3.1. Concentration Levels of Carbonyl Compounds in the Atmosphere

A total of 15 carbonyl compounds were determined in the ambient air of Jinan in summer: formaldehyde, acetaldehyde, acetone, butyraldehyde, crotonaldehyde, benzaldehyde, o-tolualdehyde, m-tolualdehyde, p-tolualdehyde, acrolein, hexaldehyde, 2, 5-dimethylbenzaldehyde, propionaldehyde, valeraldehyde, and isovaleraldehyde. Crotonaldehyde, acrolein, and p-tolualdehyde were determined only in samples from 2020. The total concentrations of carbonyl compounds in Jinan in 2018 and 2020 were 10.51 ± 0.13 ppbV and 6.30 ± 1.08 ppbV, respectively. Time series diagrams of atmospheric carbonyls and relevant parameters during these two sampling periods are shown in Figures 2 and 3.

As shown in Figure 2, the concentration of total carbonyl compounds increased rapidly from the night of the 22nd to the early morning of the 23rd, with the highest concentration reaching up to 24.9 ppbV. The second peak of carbonyl compounds appeared on the 27th, accompanied by a CO peak. In the later period of observation, the concentrations of carbonyl compounds as well as O3 (average concentration of 86.88 ppbV) were seriously high. During this time, the wind speed was low (1.00 m/s on average), which is not conducive to the diffusion of pollutants. O3 levels exceeded the secondary standard (per hour average concentration of 93 ppbV) of the China’s national ambient air quality standard (GB3095-2012) on six days in 2018, accounting for 37.5% of the total number of sampling days.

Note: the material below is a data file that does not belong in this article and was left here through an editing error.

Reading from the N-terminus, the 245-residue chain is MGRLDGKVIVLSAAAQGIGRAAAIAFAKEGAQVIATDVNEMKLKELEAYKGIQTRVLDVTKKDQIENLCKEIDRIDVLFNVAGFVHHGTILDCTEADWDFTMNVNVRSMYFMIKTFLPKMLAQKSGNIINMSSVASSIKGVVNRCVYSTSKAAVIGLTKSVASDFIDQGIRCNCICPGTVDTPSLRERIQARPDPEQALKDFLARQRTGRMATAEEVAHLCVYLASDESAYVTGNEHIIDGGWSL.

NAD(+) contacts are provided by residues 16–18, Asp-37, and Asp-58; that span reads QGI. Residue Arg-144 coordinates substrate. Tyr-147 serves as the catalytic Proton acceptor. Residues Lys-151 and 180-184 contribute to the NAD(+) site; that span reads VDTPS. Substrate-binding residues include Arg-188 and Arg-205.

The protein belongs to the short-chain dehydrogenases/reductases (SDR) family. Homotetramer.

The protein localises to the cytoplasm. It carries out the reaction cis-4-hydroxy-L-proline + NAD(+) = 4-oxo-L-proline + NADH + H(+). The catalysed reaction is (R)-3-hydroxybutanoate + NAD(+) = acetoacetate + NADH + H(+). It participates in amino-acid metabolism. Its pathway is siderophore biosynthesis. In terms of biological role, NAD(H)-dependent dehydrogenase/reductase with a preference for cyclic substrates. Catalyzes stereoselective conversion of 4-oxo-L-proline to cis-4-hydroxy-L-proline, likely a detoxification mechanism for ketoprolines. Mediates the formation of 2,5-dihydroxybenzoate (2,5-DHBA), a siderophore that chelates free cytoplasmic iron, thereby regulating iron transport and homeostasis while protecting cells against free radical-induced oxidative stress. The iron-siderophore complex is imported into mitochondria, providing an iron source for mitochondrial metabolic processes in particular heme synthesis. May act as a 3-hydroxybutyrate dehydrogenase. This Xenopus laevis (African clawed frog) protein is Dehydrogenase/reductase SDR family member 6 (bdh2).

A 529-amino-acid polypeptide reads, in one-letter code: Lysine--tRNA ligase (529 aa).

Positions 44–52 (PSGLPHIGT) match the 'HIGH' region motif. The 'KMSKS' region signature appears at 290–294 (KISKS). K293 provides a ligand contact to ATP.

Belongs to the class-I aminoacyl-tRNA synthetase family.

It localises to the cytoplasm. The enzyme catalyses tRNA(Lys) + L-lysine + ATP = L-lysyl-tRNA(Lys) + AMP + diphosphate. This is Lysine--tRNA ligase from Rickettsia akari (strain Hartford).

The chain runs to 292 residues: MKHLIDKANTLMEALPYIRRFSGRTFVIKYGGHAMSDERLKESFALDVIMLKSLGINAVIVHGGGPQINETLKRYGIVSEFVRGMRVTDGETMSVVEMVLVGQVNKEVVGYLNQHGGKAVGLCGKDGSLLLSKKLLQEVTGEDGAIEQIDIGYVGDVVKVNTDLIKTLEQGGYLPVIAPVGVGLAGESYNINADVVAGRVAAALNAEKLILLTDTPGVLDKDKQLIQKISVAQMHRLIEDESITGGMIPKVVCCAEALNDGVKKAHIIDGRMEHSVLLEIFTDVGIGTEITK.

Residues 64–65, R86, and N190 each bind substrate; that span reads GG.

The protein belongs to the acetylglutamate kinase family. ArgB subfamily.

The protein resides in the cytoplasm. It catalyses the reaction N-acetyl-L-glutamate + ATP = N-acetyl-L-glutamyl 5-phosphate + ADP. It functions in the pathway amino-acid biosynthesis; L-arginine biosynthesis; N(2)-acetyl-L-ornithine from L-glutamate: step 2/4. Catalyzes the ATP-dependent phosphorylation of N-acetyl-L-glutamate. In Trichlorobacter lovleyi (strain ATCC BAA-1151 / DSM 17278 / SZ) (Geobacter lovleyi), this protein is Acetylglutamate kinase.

As shown in Figure 3, the concentration of carbonyls in 2020 was significantly lower than that in 2018, and the total carbonyl concentration in 2020 (6.30 ± 1.08 ppbV) was 40.1% lower than that in 2018 (10.51 ± 0.13 ppbV). Compared with 2018, the carbonyl concentration fluctuated within a small range, which was significantly related to changes in meteorological factors during the observation period. Throughout the observation period, the study area experienced mainly cloudy and rainy weather. The average humidity was 72.8%, the average temperature was 26.6 ± 3.4°C, 2.72°C lower than that in 2018, and the wind speed was low (1.12 m/s on average). At the same time, the average O3 concentration was 45.87 ppbV, 47.2% lower than that in 2018.